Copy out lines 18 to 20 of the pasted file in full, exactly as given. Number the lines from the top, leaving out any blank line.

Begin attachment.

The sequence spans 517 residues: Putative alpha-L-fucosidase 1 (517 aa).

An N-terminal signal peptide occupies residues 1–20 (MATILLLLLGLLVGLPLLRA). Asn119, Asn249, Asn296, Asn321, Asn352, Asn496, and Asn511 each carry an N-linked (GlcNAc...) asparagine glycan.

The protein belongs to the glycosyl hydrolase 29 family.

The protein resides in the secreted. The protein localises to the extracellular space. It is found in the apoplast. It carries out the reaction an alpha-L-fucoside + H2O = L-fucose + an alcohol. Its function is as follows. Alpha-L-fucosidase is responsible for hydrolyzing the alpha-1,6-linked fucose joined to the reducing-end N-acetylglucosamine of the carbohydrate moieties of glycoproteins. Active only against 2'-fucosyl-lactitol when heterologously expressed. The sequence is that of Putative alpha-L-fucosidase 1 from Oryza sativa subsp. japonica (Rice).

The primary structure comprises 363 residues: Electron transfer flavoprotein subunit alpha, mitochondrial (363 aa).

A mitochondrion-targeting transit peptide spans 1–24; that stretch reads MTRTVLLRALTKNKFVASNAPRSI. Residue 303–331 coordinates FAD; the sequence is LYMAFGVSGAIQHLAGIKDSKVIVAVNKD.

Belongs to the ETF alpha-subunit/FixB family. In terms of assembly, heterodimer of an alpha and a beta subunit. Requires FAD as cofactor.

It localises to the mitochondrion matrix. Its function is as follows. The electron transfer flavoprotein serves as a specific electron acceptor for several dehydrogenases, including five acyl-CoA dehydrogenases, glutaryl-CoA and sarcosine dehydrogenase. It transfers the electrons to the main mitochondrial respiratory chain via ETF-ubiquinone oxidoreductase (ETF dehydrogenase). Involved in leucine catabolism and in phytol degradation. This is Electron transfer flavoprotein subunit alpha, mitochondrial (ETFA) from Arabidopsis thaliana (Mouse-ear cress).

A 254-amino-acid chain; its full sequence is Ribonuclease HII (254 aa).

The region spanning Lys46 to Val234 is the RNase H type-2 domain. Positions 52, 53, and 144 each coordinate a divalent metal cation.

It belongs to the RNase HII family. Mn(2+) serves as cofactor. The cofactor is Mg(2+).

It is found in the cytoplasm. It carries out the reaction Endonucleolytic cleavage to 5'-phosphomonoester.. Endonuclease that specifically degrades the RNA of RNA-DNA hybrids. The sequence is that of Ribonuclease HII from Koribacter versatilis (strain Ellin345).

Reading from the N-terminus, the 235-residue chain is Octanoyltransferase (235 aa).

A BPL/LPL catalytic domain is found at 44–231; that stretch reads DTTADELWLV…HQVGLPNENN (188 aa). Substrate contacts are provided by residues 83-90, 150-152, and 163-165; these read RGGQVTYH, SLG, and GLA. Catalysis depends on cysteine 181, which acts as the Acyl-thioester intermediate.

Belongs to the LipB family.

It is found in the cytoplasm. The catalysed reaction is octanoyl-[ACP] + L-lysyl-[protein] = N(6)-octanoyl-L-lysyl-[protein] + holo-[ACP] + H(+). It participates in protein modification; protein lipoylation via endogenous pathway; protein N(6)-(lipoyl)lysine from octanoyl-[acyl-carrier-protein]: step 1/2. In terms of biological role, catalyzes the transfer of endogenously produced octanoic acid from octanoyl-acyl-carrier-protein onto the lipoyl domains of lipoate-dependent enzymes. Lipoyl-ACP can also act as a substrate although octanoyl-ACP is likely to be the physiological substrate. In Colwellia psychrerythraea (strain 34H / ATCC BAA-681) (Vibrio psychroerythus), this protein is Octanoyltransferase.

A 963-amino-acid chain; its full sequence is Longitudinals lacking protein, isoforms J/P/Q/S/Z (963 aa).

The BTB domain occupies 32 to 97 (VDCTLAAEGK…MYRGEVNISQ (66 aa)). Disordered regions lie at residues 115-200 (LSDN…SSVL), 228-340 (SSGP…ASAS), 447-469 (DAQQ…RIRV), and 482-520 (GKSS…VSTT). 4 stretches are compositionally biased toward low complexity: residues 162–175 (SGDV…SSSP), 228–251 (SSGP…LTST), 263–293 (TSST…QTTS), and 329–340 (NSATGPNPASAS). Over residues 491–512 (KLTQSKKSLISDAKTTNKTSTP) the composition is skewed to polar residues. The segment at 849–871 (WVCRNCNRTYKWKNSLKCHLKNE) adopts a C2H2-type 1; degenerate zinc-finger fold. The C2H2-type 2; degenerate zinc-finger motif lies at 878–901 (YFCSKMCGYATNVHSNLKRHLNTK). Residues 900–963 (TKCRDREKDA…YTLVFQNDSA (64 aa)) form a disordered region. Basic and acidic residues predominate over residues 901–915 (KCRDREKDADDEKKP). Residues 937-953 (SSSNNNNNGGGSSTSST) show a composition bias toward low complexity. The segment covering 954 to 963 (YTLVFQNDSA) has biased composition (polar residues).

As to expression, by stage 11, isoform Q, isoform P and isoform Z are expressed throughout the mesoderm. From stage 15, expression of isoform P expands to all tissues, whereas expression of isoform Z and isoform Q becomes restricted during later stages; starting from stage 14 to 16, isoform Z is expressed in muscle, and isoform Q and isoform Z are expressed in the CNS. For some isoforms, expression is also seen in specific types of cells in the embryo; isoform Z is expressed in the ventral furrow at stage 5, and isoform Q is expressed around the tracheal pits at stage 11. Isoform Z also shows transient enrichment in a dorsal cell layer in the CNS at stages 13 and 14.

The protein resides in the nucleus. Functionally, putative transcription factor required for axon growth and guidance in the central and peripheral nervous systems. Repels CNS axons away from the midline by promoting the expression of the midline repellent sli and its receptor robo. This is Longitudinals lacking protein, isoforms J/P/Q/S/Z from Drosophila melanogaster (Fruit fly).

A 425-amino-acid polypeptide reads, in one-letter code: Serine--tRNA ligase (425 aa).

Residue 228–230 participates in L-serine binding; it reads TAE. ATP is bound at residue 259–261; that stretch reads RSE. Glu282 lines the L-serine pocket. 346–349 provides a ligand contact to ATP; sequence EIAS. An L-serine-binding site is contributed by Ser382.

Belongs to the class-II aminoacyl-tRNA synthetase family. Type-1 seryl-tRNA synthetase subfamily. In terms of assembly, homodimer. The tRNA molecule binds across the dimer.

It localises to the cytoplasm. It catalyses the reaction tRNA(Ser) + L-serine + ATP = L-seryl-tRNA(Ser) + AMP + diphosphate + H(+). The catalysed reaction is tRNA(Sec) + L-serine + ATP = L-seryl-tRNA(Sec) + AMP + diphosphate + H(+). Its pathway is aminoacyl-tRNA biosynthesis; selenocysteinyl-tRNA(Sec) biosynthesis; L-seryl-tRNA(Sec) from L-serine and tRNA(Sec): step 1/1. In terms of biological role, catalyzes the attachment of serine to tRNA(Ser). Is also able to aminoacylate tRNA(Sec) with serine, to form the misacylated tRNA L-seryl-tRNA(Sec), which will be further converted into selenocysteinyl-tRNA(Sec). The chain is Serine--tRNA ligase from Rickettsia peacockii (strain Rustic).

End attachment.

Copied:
The BTB domain occupies 32 to 97 (VDCTLAAEGK…MYRGEVNISQ (66 aa)). Disordered regions lie at residues 115-200 (LSDN…SSVL), 228-340 (SSGP…ASAS), 447-469 (DAQQ…RIRV), and 482-520 (GKSS…VSTT). 4 stretches are compositionally biased toward low complexity: residues 162–175 (SGDV…SSSP), 228–251 (SSGP…LTST), 263–293 (TSST…QTTS), and 329–340 (NSATGPNPASAS). Over residues 491–512 (KLTQSKKSLISDAKTTNKTSTP) the composition is skewed to polar residues. The segment at 849–871 (WVCRNCNRTYKWKNSLKCHLKNE) adopts a C2H2-type 1; degenerate zinc-finger fold. The C2H2-type 2; degenerate zinc-finger motif lies at 878–901 (YFCSKMCGYATNVHSNLKRHLNTK). Residues 900–963 (TKCRDREKDA…YTLVFQNDSA (64 aa)) form a disordered region. Basic and acidic residues predominate over residues 901–915 (KCRDREKDADDEKKP). Residues 937-953 (SSSNNNNNGGGSSTSST) show a composition bias toward low complexity. The segment covering 954 to 963 (YTLVFQNDSA) has biased composition (polar residues).

As to expression, by stage 11, isoform Q, isoform P and isoform Z are expressed throughout the mesoderm. From stage 15, expression of isoform P expands to all tissues, whereas expression of isoform Z and isoform Q becomes restricted during later stages; starting from stage 14 to 16, isoform Z is expressed in muscle, and isoform Q and isoform Z are expressed in the CNS. For some isoforms, expression is also seen in specific types of cells in the embryo; isoform Z is expressed in the ventral furrow at stage 5, and isoform Q is expressed around the tracheal pits at stage 11. Isoform Z also shows transient enrichment in a dorsal cell layer in the CNS at stages 13 and 14.

The protein resides in the nucleus. Functionally, putative transcription factor required for axon growth and guidance in the central and peripheral nervous systems. Repels CNS axons away from the midline by promoting the expression of the midline repellent sli and its receptor robo. This is Longitudinals lacking protein, isoforms J/P/Q/S/Z from Drosophila melanogaster (Fruit fly).